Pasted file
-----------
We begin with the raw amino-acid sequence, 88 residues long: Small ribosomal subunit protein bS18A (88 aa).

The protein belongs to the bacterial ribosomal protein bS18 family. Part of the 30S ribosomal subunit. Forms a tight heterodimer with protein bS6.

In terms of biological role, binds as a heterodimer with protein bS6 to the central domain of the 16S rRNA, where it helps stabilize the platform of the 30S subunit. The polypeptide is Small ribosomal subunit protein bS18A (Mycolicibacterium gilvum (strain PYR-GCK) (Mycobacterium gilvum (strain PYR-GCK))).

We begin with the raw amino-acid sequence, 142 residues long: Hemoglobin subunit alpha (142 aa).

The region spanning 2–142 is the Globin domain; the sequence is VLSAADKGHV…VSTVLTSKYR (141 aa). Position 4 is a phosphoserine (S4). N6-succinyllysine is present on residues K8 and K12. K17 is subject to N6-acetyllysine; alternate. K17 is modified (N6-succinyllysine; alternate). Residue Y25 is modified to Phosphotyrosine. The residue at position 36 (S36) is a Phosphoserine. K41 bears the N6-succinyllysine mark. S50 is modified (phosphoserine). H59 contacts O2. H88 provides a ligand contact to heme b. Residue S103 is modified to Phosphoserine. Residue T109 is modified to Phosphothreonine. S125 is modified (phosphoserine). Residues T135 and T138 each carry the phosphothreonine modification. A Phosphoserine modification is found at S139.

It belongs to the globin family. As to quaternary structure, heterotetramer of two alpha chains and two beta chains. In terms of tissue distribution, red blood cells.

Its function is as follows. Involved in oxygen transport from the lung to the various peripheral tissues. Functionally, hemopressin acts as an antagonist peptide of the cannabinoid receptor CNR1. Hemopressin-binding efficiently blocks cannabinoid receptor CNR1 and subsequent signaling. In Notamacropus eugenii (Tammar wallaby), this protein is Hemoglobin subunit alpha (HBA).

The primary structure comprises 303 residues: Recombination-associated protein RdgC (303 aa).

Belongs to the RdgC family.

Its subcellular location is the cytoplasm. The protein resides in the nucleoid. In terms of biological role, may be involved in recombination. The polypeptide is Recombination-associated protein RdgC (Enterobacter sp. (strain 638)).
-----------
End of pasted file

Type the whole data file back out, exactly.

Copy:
We begin with the raw amino-acid sequence, 88 residues long: Small ribosomal subunit protein bS18A (88 aa).

The protein belongs to the bacterial ribosomal protein bS18 family. Part of the 30S ribosomal subunit. Forms a tight heterodimer with protein bS6.

In terms of biological role, binds as a heterodimer with protein bS6 to the central domain of the 16S rRNA, where it helps stabilize the platform of the 30S subunit. The polypeptide is Small ribosomal subunit protein bS18A (Mycolicibacterium gilvum (strain PYR-GCK) (Mycobacterium gilvum (strain PYR-GCK))).

We begin with the raw amino-acid sequence, 142 residues long: Hemoglobin subunit alpha (142 aa).

The region spanning 2–142 is the Globin domain; the sequence is VLSAADKGHV…VSTVLTSKYR (141 aa). Position 4 is a phosphoserine (S4). N6-succinyllysine is present on residues K8 and K12. K17 is subject to N6-acetyllysine; alternate. K17 is modified (N6-succinyllysine; alternate). Residue Y25 is modified to Phosphotyrosine. The residue at position 36 (S36) is a Phosphoserine. K41 bears the N6-succinyllysine mark. S50 is modified (phosphoserine). H59 contacts O2. H88 provides a ligand contact to heme b. Residue S103 is modified to Phosphoserine. Residue T109 is modified to Phosphothreonine. S125 is modified (phosphoserine). Residues T135 and T138 each carry the phosphothreonine modification. A Phosphoserine modification is found at S139.

It belongs to the globin family. As to quaternary structure, heterotetramer of two alpha chains and two beta chains. In terms of tissue distribution, red blood cells.

Its function is as follows. Involved in oxygen transport from the lung to the various peripheral tissues. Functionally, hemopressin acts as an antagonist peptide of the cannabinoid receptor CNR1. Hemopressin-binding efficiently blocks cannabinoid receptor CNR1 and subsequent signaling. In Notamacropus eugenii (Tammar wallaby), this protein is Hemoglobin subunit alpha (HBA).

The primary structure comprises 303 residues: Recombination-associated protein RdgC (303 aa).

Belongs to the RdgC family.

Its subcellular location is the cytoplasm. The protein resides in the nucleoid. In terms of biological role, may be involved in recombination. The polypeptide is Recombination-associated protein RdgC (Enterobacter sp. (strain 638)).